The cycling community is saddened but not surprised by the death of one of their own on local roads Thursday.
Cyclists, some of whom ride hundreds of miles each week, say that it can be dangerous and that vehicles often pass within an inch or so of them, even when they’re in a bike lane.
A young Navarre woman died Thursday after losing control of her bike on State Road 87 and being hit by a Publix semitruck. Her identity has not been released.
But Chris Jernigan, a Milton cyclist, was heading south on 87 when his group passed the northbound woman. She was wearing a helmet and was in the bike lane, he said.
Moments later, they saw an ambulance and emergency responders heading north.
He said the newly widened SR 87 has one of the widest bike lanes in the area, measuring about 3 feet in some places and 4 in others. But when you factor in the width of a cyclist’s shoulders and the fact that debris tends to end up in bike lanes, it can still be uncomfortably close.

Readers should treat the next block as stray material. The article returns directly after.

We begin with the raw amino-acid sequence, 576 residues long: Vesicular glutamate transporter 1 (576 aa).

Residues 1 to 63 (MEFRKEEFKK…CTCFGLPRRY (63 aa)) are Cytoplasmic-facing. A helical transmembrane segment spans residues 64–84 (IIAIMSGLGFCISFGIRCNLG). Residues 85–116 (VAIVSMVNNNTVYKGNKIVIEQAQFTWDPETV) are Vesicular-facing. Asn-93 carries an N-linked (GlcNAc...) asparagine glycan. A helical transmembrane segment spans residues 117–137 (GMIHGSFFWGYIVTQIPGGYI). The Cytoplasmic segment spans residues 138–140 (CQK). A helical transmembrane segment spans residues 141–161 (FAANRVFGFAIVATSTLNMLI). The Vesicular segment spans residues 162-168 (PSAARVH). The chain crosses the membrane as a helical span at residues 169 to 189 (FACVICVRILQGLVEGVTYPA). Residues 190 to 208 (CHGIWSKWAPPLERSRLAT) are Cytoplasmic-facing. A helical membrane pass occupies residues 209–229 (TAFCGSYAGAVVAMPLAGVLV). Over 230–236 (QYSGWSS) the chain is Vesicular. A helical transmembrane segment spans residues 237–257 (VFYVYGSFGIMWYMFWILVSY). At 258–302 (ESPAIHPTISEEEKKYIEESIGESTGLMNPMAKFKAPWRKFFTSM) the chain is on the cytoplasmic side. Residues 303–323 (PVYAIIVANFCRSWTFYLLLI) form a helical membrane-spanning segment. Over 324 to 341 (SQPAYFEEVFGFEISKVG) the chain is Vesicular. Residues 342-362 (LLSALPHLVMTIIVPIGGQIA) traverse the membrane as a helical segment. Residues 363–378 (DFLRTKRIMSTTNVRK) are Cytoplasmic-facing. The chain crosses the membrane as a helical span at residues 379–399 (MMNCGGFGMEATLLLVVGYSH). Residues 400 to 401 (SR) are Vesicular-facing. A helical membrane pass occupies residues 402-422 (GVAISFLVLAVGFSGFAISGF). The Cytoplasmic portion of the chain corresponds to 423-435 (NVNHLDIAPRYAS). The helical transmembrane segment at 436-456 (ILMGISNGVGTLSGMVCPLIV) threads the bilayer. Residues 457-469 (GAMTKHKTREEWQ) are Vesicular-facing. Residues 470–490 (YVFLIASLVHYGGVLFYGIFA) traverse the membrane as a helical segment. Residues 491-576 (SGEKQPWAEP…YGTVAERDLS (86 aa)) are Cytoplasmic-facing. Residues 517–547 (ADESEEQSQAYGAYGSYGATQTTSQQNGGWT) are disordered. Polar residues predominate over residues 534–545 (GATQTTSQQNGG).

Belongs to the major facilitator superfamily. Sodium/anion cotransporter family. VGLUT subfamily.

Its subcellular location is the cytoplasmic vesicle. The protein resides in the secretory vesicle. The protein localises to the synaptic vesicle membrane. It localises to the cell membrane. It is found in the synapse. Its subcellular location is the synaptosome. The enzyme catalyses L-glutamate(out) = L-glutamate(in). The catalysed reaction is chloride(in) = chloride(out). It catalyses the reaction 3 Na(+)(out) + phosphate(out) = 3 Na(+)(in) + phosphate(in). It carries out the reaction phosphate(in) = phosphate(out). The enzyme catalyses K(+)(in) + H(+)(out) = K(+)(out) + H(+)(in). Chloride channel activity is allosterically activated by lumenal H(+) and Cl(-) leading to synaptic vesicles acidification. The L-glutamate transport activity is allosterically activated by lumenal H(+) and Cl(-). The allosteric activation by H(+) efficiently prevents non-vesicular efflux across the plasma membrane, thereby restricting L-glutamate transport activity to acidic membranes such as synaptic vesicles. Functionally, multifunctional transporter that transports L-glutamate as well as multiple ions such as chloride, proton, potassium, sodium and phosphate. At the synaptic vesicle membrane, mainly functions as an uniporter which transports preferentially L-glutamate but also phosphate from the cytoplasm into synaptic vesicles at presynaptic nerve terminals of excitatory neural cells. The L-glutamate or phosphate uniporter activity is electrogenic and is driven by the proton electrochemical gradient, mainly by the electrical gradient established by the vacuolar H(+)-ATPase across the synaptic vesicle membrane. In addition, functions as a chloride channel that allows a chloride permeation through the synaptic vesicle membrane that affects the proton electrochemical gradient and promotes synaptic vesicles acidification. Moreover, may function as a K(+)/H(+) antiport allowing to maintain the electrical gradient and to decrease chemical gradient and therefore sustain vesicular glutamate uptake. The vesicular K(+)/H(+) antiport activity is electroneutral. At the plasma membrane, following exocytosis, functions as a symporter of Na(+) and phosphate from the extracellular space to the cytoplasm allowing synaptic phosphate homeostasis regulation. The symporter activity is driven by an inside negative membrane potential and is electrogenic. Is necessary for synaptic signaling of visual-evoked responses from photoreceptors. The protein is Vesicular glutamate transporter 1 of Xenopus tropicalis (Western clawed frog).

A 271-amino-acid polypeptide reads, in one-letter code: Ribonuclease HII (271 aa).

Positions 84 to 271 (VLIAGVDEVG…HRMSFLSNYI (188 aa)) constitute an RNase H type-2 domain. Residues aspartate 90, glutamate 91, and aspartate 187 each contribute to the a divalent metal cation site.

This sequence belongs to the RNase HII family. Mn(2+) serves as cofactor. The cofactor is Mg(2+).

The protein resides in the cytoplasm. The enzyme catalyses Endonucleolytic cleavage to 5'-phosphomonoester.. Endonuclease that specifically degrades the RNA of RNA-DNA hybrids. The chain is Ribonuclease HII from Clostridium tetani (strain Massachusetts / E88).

He also said traffic on the roadway has picked up considerably with the closure of the Pensacola Bay Bridge and that there were a lot of trucks passing in their direction.
“They did not give us a lot of room and, just guessing, they were not going the speed limit,” he said.
Jernigan and the two cyclists he was riding with had to head back north along the route, which forced them to walk their bikes past the scene since the road was closed. He saw the truck and the bike, which he described as extremely mangled.
He’s planning to put even brighter lights on his bike and may wait until the bridge reopens before riding SR 87 again.
Cyclists say that when large vehicles pass closely, it can be unnerving.
“If you have a large vehicle coming up like that, the amount of wind can actually push you off the road or suck you in,” said David Murphy, an avid cyclist from Pensacola. “You end up with a pressure wave in front of that vehicle.”
He said that the victim had a small bike frame, which meant she was probably no taller than 5 foot, 2 inches. He guessed that she was probably pretty light, too.
“I’m 210 pounds,” he said. “When a vehicle passes, you can feel it. It’s physics.”
Murphy and Jernigan said that no one in their cycling circle knew the young woman, but that they are all upset.
“She’s a fellow cyclist,” Jernigan said. “That could just as easy have been us. It really aggravates us because motorists see us as an inconvenience. They don’t see us as somebody’s loved one.
“They just see us as something that’s in their way to get to where they’re going.”